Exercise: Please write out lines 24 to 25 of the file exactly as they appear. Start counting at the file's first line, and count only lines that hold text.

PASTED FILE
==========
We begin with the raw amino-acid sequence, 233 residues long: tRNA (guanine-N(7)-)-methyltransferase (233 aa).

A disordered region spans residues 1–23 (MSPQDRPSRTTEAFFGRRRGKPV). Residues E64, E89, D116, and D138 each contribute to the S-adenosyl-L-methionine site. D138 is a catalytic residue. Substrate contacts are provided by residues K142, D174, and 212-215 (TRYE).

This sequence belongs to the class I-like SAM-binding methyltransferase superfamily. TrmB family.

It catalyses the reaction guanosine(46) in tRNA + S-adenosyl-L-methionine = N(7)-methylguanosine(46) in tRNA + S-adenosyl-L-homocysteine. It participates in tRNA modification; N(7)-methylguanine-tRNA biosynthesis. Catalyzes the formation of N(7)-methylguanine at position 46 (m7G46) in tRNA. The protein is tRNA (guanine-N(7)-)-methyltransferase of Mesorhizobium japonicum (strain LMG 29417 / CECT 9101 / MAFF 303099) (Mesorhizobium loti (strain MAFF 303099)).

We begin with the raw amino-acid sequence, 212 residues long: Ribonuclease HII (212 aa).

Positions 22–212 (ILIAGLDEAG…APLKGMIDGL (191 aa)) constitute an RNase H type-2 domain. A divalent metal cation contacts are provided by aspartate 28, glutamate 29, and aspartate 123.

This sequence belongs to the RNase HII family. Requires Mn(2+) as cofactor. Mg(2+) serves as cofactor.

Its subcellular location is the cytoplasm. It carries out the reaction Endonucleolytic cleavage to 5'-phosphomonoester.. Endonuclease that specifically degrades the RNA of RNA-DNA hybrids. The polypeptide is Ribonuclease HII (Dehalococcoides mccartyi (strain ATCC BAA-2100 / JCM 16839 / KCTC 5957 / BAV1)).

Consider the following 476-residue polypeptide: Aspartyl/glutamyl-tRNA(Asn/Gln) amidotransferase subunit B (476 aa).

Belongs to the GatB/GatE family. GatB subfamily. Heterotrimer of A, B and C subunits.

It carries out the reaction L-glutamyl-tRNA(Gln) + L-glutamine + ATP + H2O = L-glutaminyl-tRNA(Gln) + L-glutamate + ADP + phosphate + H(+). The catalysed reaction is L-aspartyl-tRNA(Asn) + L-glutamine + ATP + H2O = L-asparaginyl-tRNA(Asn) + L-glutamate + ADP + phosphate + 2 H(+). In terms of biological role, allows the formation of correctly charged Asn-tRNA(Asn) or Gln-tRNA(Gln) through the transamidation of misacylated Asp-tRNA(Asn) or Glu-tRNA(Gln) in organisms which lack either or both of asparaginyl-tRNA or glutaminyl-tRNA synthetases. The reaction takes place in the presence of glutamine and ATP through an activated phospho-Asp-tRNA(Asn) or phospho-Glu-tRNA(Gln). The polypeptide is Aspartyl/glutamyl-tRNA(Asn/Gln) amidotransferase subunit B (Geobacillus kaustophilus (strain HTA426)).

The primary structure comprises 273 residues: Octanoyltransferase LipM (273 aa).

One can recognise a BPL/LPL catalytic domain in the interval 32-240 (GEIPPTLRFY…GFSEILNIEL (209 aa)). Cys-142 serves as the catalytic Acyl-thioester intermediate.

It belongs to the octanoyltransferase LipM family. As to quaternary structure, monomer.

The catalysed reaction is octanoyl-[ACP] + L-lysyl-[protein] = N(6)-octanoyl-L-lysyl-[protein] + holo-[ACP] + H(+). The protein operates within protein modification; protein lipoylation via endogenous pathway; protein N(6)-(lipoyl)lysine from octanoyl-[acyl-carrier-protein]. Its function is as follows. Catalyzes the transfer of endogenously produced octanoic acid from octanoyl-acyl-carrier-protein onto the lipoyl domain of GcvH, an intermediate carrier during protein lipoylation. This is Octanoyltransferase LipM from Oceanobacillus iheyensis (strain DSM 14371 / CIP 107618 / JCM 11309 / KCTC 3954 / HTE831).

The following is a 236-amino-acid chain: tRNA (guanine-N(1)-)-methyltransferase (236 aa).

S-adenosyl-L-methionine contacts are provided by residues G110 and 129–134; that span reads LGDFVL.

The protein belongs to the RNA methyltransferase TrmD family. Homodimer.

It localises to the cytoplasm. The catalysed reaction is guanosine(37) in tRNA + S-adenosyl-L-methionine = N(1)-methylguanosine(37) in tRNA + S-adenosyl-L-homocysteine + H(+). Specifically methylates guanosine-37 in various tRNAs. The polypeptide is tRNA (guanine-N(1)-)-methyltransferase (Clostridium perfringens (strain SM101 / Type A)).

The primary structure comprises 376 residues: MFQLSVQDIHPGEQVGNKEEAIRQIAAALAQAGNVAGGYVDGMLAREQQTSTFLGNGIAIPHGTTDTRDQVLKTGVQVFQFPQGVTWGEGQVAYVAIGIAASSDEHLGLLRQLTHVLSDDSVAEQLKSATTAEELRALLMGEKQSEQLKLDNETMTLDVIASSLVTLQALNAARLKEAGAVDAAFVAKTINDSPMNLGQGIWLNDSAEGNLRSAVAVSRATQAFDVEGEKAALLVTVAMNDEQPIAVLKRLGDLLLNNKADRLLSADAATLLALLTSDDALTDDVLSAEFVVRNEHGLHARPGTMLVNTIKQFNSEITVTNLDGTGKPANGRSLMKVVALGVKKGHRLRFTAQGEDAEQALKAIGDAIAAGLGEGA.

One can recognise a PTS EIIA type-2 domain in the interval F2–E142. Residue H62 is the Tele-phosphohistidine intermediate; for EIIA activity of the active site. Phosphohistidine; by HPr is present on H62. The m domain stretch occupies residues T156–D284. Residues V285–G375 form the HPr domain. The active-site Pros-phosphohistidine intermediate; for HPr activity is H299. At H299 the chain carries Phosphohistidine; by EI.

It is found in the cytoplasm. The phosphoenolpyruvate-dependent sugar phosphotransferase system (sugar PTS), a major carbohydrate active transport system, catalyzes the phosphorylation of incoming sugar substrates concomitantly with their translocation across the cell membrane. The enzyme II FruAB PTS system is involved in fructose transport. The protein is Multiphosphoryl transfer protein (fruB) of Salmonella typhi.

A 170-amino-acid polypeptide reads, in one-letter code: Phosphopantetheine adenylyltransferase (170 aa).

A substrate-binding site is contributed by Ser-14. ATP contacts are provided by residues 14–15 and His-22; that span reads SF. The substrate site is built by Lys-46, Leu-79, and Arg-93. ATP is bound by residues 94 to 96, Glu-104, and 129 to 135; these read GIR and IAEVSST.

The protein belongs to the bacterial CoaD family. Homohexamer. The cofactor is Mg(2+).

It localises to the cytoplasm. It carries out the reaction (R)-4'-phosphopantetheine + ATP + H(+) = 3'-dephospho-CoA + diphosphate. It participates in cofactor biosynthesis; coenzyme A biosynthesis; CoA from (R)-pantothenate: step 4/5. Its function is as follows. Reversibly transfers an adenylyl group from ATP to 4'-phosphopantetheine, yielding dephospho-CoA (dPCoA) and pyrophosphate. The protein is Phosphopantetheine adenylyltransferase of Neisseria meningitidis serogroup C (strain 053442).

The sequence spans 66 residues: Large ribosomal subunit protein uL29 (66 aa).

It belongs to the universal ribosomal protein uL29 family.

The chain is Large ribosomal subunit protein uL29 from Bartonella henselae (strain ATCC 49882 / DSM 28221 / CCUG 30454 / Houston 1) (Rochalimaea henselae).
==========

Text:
A substrate-binding site is contributed by Ser-14. ATP contacts are provided by residues 14–15 and His-22; that span reads SF. The substrate site is built by Lys-46, Leu-79, and Arg-93. ATP is bound by residues 94 to 96, Glu-104, and 129 to 135; these read GIR and IAEVSST.

The protein belongs to the bacterial CoaD family. Homohexamer. The cofactor is Mg(2+).